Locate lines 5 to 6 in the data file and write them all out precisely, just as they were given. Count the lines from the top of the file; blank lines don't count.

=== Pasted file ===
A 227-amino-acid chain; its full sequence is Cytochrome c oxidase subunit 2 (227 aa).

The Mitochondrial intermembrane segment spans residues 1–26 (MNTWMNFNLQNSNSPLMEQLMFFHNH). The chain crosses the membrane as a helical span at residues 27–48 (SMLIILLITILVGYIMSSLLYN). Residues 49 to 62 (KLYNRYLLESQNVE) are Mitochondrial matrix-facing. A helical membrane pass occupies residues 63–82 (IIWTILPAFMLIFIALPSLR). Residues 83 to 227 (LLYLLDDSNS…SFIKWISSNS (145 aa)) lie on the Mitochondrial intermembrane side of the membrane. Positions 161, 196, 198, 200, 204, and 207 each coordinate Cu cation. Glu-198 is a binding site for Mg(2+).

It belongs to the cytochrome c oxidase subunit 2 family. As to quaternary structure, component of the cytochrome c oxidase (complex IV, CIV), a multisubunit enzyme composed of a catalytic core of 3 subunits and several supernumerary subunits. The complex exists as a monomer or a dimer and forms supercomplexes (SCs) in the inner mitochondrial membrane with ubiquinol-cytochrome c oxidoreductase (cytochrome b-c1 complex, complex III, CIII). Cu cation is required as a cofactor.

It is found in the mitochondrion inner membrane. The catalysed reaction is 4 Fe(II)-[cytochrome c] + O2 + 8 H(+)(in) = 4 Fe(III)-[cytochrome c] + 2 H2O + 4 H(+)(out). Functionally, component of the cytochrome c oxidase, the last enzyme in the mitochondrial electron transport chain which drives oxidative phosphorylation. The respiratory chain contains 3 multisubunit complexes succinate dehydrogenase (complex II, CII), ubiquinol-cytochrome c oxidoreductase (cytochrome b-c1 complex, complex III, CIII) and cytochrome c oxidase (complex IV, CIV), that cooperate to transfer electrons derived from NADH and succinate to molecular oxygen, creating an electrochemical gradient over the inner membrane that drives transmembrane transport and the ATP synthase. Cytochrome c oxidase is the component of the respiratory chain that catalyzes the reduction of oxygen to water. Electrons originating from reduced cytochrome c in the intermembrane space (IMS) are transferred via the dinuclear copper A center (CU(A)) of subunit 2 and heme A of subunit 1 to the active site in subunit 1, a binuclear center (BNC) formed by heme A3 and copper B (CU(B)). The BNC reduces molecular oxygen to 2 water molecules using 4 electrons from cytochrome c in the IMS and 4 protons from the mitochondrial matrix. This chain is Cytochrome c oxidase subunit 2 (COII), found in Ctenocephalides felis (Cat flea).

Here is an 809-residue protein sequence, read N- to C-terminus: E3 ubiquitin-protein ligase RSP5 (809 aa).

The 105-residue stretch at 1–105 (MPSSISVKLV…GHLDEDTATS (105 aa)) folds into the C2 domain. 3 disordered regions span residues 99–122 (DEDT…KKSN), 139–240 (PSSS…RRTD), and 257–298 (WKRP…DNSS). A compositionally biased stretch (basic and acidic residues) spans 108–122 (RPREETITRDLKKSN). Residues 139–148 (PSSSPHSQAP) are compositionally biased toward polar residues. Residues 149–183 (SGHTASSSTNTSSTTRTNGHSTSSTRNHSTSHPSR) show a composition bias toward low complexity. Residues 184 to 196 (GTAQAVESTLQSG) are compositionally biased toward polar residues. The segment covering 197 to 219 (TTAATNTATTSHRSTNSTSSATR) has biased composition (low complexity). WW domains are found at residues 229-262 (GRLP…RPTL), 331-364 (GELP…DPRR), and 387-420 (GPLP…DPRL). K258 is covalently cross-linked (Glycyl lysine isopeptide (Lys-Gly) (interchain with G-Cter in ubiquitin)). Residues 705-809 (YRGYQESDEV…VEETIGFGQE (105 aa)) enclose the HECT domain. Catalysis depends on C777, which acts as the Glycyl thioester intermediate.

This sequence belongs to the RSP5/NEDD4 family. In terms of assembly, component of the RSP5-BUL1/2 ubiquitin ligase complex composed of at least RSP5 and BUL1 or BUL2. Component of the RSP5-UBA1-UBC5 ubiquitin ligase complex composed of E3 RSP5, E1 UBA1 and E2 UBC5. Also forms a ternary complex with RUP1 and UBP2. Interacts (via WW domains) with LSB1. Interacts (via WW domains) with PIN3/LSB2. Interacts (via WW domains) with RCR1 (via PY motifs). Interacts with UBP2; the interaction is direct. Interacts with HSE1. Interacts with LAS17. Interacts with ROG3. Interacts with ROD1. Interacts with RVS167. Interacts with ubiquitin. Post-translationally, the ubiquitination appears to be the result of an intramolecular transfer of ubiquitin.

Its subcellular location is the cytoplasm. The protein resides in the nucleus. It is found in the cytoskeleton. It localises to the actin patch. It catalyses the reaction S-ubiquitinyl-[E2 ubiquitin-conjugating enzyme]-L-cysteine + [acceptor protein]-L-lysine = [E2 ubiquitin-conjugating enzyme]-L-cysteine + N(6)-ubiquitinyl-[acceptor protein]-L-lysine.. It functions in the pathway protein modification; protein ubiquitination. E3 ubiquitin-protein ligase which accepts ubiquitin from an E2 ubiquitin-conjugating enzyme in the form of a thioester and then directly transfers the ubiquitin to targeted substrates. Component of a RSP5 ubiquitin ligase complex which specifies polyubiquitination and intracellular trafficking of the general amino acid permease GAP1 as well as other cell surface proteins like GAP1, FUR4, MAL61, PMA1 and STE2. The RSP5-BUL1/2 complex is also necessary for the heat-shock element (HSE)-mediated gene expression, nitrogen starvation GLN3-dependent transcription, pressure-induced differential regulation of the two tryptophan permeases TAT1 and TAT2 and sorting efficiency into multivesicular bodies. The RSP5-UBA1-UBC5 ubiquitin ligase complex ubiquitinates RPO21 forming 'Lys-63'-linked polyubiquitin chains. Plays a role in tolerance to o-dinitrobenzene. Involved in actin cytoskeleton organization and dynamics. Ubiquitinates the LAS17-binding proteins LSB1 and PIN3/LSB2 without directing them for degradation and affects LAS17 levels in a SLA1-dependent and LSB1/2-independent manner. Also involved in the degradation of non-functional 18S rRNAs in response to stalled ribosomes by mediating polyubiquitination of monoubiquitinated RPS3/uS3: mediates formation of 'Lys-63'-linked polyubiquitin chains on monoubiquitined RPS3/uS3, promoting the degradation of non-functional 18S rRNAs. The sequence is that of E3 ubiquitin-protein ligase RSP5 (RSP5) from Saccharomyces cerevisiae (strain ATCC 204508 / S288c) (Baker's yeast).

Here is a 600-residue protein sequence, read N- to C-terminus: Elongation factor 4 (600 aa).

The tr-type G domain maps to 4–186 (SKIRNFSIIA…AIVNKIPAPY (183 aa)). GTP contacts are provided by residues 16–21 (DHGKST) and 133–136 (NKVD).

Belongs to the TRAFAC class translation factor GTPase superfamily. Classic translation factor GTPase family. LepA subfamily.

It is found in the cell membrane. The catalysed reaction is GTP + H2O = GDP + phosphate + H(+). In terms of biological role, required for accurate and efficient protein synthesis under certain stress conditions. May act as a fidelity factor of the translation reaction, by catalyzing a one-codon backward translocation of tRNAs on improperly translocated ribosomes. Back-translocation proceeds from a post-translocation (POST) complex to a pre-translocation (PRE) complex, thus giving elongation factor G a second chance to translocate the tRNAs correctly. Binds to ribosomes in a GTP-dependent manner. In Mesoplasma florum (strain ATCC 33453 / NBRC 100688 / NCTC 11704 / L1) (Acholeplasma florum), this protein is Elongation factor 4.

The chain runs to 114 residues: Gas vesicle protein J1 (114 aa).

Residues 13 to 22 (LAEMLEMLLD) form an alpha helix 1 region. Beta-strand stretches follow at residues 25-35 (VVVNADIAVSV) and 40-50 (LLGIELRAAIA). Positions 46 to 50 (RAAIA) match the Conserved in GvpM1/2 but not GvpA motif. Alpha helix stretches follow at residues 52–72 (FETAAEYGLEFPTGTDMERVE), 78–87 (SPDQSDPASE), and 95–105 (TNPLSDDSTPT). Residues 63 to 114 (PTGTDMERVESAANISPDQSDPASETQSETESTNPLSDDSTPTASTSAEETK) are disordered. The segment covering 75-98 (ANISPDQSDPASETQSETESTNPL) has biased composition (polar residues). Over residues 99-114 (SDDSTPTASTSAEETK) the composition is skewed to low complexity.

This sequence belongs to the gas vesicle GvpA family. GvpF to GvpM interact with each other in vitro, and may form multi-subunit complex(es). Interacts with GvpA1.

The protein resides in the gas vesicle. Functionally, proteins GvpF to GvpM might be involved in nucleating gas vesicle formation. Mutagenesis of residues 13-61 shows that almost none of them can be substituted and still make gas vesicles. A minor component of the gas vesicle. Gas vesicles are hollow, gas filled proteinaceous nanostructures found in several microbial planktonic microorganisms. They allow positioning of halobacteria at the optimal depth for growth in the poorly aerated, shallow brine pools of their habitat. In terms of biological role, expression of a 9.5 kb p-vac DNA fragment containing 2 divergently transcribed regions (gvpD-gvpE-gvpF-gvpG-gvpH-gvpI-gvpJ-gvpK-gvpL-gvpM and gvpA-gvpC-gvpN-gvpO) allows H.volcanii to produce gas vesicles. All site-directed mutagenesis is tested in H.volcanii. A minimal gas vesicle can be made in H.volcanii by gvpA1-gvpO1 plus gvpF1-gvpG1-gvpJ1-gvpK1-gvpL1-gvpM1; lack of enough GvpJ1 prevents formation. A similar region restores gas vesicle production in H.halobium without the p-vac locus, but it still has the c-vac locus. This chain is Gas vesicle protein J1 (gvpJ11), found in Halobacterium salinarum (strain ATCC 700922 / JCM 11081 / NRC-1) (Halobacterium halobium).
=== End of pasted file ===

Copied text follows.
Here is an 809-residue protein sequence, read N- to C-terminus: E3 ubiquitin-protein ligase RSP5 (809 aa).

The 105-residue stretch at 1–105 (MPSSISVKLV…GHLDEDTATS (105 aa)) folds into the C2 domain. 3 disordered regions span residues 99–122 (DEDT…KKSN), 139–240 (PSSS…RRTD), and 257–298 (WKRP…DNSS). A compositionally biased stretch (basic and acidic residues) spans 108–122 (RPREETITRDLKKSN). Residues 139–148 (PSSSPHSQAP) are compositionally biased toward polar residues. Residues 149–183 (SGHTASSSTNTSSTTRTNGHSTSSTRNHSTSHPSR) show a composition bias toward low complexity. Residues 184 to 196 (GTAQAVESTLQSG) are compositionally biased toward polar residues. The segment covering 197 to 219 (TTAATNTATTSHRSTNSTSSATR) has biased composition (low complexity). WW domains are found at residues 229-262 (GRLP…RPTL), 331-364 (GELP…DPRR), and 387-420 (GPLP…DPRL). K258 is covalently cross-linked (Glycyl lysine isopeptide (Lys-Gly) (interchain with G-Cter in ubiquitin)). Residues 705-809 (YRGYQESDEV…VEETIGFGQE (105 aa)) enclose the HECT domain. Catalysis depends on C777, which acts as the Glycyl thioester intermediate.